Experts say there are five signs your cervix is thinning.
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5 Signs Your Cervix Is Thinning & It's Almost "Go Time"

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Having a baby is exciting, but it's also nerve-racking. Thankfully, toward the end of your pregnancy, you'll start to notice signs that labor and delivery are right around the corner. One of those signs is a thinning cervix, which indicates that your uterus is officially preparing for childbirth. So if you're trying to wrap your mind around the fact that you're going to be bringing another human being into the world before you know it, know the signs your cervix is thinning and plan for the immediate future accordingly.

Effacement, also known as thinning of the cervix, begins in the final month of pregnancy and means your cervix is preparing an exit route for baby to make a grand appearance, according to What to Expect. “During a normal labor process, the early stages of cervical thinning and dilation can be a slow, gradual process, especially for first time moms,” says Dr. Nita Landry, M.D., board-certified OB-GYN and co-host of The Doctors. There are other signs that labor is looming, however, that will also let you know that your body is preparing for childbirth and, as a result, your cervix is thinning.

Landry says the only way for a woman to know exactly what her cervix is doing is for a health care provider to perform a cervical exam. “While you can definitely look out for signs of labor, remember that no one knows exactly what triggers labor,” says Landry. “Every person will have a unique labor experience.”While it's impossible to know the exact date and time you'll go into labor, you can stay alert and look at the following signs that may subtly let you know that you'll be holding your baby (or babies!) in your arms soon.


Lightning Crotch

Lightning crotch is a specific pain "caused by the pressure and position of the baby as they descend into the birth canal to get ready for delivery," reported Healthline. Landry says this feeling occurs when the belly has dropped lower and the baby's head is settling deeper into your pelvis. A few reasons you might experience this feeling, aside from a thinning cervix, include round ligament pain, baby movement, or mineral deficiencies. You can feel the sharp sensations throughout pregnancy, depending on the cause, but it can intensify as you near labor and delivery.


Losing The Mucus Plug

What to Expect defines the mucus plug as "a ‘cork’ barrier that seals your cervix, the opening to your uterus, during pregnancy." The purpose is to seal the birth canal for the duration of a woman's pregnancy, to keep unwanted bacteria and infection away from the uterus. This plug typically stays in place until your cervix thins and you begin to dilate. “You notice the release of a thick mucus plug,” says Dr. Landry, but that doesn’t mean you’ll go into labor right away.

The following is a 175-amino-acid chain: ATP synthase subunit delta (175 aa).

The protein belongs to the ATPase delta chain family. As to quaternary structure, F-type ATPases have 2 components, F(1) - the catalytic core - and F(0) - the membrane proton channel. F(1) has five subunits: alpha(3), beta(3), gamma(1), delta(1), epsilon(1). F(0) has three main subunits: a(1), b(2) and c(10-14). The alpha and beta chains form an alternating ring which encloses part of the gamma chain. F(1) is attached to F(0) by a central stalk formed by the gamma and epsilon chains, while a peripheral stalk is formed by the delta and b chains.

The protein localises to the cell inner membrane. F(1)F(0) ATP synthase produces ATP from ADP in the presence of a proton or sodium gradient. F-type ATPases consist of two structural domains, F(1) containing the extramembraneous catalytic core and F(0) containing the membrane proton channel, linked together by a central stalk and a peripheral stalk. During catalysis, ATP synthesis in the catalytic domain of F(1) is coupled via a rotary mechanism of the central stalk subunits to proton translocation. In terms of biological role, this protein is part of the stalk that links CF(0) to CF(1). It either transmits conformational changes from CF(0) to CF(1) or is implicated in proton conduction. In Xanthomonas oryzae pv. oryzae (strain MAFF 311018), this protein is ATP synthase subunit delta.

It's merely another warning sign that your body is preparing for labor, and because you can't have cervical thinning and effacement or dilation until the plug comes out, you'll likely lose your plug around the 37-week mark, according to Healthline.


Your Water Breaking

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Your water — the cushioned bag of amniotic fluid that helps protect your baby in the uterus — won't typically "break" until your cervix has thinned and started dilating. “Women might also experience increase in pelvic or vaginal pressure, increased mucusy discharge, or leakage of fluid,” says Landry. “A physical exam can confirm whether the cervix is thinning or dilating and how far along a woman is in her labor.”

If the cervix is already dilating, effacing, and getting ready for labor, however, a cervical check where the doctor uses a gloved finger to sweep between the cervix and the uterus could induce labor, according to Today’s Parent.



Cervical thinning and dilation go hand-in-hand. As the cervix opens, it dilates and thins out so the baby can progress down the birth canal and make their way into the world. You may or may not experience bloody show which is, as described by What To Expect, when "capillaries in your cervix begin to rupture, tinting the vaginal mucus pink or streaking it with blood." Through early labor, and as your cervix thins, you'll dilate more, starting around 3 centimeters. By the time you reach active labor, it'll hover around 7 centimeters, and at 10 centimeters you'll begin the pushing phase.



Because cervical thinning is one of the first signs that the onset of labor is about to begin, there may be early, barely noticeable contractions in the uterus that help the cervix thin and open. The Cleveland Clinic noted that Braxton Hicks contractions — "false" contractions — won't change the cervix.

“Irregular Braxton Hicks contractions can be felt periodically throughout pregnancy, but a pattern of contractions approximately five to 10 minutes apart that increase in frequency and intensity are more likely to be labor contractions associated with a changing cervix,” says Dr. Maureen Grundy, M.D., OB-GYN and maternal-fetal medicine specialist at the Perinatal Center at University of Maryland St. Joseph Medical Center. It’s the regular intervals that increase in frequency and duration that will impact dilation and effacement. No matter what stage your cervix is at, the clinic advises calling your doctor or going to the hospital if you think your water has broken, you're bleeding more than spotting, and/or you're experiencing contractions every five minutes, lasting a minute, for an hour.


Dr. Nita Landry, M.D., board- certified OB-GYN and co-host of The Doctors

Dr. Maureen Grundy, M.D., OB-GYN and maternal-fetal medicine specialist at the Perinatal Center at University of Maryland St. Joseph Medical Center

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